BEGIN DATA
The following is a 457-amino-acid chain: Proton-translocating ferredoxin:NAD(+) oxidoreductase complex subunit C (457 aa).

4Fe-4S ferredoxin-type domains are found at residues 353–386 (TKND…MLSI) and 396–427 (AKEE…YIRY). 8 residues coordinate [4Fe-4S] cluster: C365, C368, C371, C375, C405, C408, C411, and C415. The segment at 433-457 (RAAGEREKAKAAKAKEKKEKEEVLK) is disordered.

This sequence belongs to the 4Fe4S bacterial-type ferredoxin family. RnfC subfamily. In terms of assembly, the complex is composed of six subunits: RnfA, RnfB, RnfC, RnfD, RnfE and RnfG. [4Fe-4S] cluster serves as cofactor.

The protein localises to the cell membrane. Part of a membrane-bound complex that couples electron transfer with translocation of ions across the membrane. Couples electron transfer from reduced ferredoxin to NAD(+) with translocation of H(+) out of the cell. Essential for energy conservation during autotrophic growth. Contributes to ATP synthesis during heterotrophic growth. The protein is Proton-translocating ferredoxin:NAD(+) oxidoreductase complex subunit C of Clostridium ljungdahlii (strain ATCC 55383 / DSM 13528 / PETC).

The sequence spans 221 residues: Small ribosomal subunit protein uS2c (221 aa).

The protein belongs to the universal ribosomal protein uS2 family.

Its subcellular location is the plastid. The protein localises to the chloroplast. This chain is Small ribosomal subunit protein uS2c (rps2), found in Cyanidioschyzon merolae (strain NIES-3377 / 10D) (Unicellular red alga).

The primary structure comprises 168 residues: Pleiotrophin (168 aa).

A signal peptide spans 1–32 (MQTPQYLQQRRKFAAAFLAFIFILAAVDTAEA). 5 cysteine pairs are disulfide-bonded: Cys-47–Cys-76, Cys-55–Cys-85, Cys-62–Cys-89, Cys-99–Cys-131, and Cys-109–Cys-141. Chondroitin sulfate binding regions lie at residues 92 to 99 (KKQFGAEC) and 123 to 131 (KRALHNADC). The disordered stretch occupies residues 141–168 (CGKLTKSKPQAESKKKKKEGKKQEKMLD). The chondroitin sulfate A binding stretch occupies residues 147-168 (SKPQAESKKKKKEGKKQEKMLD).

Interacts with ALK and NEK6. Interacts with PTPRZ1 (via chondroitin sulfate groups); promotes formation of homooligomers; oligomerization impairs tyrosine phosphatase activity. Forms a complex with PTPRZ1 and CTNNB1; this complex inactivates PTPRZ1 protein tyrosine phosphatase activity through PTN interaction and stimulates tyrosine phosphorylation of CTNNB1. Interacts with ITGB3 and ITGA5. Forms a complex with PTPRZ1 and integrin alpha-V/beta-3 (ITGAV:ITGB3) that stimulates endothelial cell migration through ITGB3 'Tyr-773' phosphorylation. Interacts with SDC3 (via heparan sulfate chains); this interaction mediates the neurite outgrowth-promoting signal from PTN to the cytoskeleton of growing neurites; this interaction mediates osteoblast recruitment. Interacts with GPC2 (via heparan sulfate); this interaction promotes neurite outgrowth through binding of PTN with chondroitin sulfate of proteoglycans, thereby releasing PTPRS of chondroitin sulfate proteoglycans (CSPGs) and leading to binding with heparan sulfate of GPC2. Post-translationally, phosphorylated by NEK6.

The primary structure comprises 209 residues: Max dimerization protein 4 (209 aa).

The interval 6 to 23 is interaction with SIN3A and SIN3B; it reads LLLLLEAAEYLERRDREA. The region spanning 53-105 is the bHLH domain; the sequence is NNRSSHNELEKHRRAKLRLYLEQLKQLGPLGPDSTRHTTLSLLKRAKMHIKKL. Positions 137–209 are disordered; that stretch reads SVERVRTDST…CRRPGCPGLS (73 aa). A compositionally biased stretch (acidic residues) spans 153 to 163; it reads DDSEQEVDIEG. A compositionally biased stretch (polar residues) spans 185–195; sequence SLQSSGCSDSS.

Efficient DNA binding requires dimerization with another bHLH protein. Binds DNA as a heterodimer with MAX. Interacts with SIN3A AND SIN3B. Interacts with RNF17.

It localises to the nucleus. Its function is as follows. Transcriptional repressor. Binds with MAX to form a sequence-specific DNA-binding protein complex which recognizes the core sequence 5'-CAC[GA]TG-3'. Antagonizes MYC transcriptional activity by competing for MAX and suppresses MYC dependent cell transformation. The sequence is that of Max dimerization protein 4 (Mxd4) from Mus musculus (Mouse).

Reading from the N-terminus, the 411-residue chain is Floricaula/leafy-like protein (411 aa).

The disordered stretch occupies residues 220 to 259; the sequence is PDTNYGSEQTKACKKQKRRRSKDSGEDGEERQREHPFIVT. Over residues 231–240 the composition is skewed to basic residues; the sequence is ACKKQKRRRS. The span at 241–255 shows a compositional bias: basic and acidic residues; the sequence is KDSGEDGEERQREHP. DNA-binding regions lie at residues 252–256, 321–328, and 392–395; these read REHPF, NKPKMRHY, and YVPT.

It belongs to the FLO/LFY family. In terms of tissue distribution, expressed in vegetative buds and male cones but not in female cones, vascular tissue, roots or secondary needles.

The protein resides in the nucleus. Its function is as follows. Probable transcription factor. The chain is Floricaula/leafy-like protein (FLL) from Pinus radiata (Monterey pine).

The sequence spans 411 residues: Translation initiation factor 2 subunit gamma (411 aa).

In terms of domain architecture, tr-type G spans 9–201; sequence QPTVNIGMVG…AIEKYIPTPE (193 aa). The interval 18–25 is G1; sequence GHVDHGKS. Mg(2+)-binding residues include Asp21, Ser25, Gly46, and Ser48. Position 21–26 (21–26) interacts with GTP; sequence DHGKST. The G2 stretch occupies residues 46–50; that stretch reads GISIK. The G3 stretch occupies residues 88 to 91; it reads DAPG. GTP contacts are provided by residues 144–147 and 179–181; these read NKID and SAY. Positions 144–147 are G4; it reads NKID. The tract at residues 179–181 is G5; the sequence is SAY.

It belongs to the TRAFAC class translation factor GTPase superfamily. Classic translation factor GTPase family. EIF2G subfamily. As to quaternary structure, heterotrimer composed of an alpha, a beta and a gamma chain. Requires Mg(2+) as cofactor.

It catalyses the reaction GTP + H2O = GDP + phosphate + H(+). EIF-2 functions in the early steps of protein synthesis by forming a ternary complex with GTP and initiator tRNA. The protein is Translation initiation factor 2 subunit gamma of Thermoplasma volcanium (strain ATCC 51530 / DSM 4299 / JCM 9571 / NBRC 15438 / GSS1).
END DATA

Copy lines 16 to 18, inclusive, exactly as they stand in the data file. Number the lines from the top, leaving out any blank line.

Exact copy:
The disordered stretch occupies residues 220 to 259; the sequence is PDTNYGSEQTKACKKQKRRRSKDSGEDGEERQREHPFIVT. Over residues 231–240 the composition is skewed to basic residues; the sequence is ACKKQKRRRS. The span at 241–255 shows a compositional bias: basic and acidic residues; the sequence is KDSGEDGEERQREHP. DNA-binding regions lie at residues 252–256, 321–328, and 392–395; these read REHPF, NKPKMRHY, and YVPT.

It belongs to the FLO/LFY family. In terms of tissue distribution, expressed in vegetative buds and male cones but not in female cones, vascular tissue, roots or secondary needles.

The protein resides in the nucleus. Its function is as follows. Probable transcription factor. The chain is Floricaula/leafy-like protein (FLL) from Pinus radiata (Monterey pine).